This rendering by Krieger Klattt Architects shows the proposed front entrance of the new Royal Oak Animal Shelter when it relocates to Bellaire Avenue.

This rendering by Krieger Klattt Architects shows the proposed front entrance of the new Royal Oak Animal Shelter when it relocates to Bellaire Avenue.

Photo provided by Royal Oak

Planning commission OKs site plan for new animal shelter in Royal Oak

By: Taylor Christensen | Royal Oak Review | Published February 7, 2024


ROYAL OAK — The Royal Oak Planning Commission Jan. 9 unanimously approved a special land use and site plan that will allow the city’s animal shelter to relocate from its current location at 1515 North Edgeworth Ave. to 2005 Bellaire Ave., near East 12 Mile Road.

The relocation is due “for so many reasons,” according to Jodie Ellison, shelter manager of the Royal Oak Animal Shelter.

Ellison said that the current shelter building is over 70 years old, resulting in many different issues that need to be addressed constantly.

“It was originally designed to be a pound, so it’s made out to be a holding facility,” she said. “In a situation like this, we would almost have to gut the entire building just to make it more user-friendly.”

Krieger Klatt Architects is the company working on this project. It is working to create a building shared between the animal shelter and an automobile dealership, which will use its portion of the building for a warehouse and vehicle storage.

The new building for the animal shelter will include kennels, quarantine areas, play spaces and viewing rooms inside the building, according to the special land use and site plan.

However, the new location will not have an outside play area for the dogs. This will not be a problem, according to Ellison, who said that in some ways it is even better for the shelter and animals.

“No. 1, we’re in an industrial complex right by the Kroger, so we get a lot of traffic,” she said. “Having them outside is a great thing, but there is also the chance they can get away and cross a major road. That could be a really bad thing.”

To make up for the lack of an outdoor area, the new location will have indoor areas where animals can exercise, and the indoor areas are going to have special shutters to access fresh air.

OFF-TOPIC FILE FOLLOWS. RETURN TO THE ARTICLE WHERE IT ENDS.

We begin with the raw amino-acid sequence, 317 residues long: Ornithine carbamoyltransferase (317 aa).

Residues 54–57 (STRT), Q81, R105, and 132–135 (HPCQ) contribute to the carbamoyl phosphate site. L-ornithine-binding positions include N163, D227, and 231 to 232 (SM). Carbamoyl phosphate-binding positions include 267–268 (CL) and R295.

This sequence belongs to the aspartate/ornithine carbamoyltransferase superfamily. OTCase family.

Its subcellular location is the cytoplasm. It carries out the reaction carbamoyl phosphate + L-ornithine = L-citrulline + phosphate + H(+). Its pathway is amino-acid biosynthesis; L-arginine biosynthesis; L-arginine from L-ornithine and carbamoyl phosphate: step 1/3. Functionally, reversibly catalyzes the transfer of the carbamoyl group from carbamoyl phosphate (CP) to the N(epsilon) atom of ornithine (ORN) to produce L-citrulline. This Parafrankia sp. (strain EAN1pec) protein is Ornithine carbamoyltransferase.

“The east wall will have three openings that will have infilled screen systems and overhead shutters to allow for the indoor-outdoor dog run on that side of the building,” Project Manager Jessica Gilbert, of Krieger Klatt Architects, said.

It is also a positive thing that the animals will not be tracking in outside parasites or dirt, Ellison said.

The indoor play area will provide playtime 365 days a year without having to worry about inclement weather conditions.

She said that the dogs will still get outside time, with volunteers taking them for walks periodically.

Modifications will still need to be made to the new building, as a division will be installed to separate the shelter from the warehouse that will be in the same location.

An interior wall will be installed to separate the two.

Ellison believes that the layout of the building will prove better than the current one. In the current building, cats and dogs are separated between two rooms, and to get access outside, the dogs must go through the cat room.

This is a problem because if the dogs go through the cat room, the cats cannot roam freely.

“We don’t have a place where the cats can safely be sociable,” she said. “They have to stay in their kennel, which is fine, but it would be nice if they could interact with other cats.”

She said this is important because most people want to know if the cats they are potentially going to adopt are friendly to other cats.

Planning Commission member Jim Ellison, who is Jodie Ellison’s husband, brought up the concern of noise between the two facilities, asking if insulation will be used in the wall separating the animal shelter from the warehouse.

Insulation will not be used, according to Gilbert.

“Is there any advantage to putting insulation in there, because you are going to have two competing noise-generating facilities, there are going to be a lot of barking dogs from the animal shelter and equipment running in and out of the storage area,” Jim Ellison said.

Kreiger Klatt Principal Jeff Klatt said that he and his team will be looking into that further.

Jim Ellison said during the discussion at the meeting that the attorney for the Planning Commission had reviewed whether there was any conflict of interest in his voting on the project, and because there was no financial advantage to him or his wife, the attorney did not see a conflict of interest.